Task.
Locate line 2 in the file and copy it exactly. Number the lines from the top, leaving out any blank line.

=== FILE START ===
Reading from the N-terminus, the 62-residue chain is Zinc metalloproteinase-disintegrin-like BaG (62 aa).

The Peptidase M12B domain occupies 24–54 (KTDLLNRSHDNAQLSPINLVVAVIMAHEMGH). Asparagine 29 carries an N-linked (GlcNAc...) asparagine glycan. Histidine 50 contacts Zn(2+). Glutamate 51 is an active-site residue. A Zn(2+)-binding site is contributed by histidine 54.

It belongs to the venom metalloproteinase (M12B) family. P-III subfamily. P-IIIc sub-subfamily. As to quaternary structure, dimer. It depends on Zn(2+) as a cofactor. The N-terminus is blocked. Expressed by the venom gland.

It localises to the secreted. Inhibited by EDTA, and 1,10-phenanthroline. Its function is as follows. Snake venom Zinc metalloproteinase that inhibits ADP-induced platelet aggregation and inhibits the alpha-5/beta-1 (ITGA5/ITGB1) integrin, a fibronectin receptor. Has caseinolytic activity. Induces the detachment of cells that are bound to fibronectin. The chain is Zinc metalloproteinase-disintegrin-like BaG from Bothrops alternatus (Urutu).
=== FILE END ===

The Peptidase M12B domain occupies 24–54 (KTDLLNRSHDNAQLSPINLVVAVIMAHEMGH). Asparagine 29 carries an N-linked (GlcNAc...) asparagine glycan. Histidine 50 contacts Zn(2+). Glutamate 51 is an active-site residue. A Zn(2+)-binding site is contributed by histidine 54.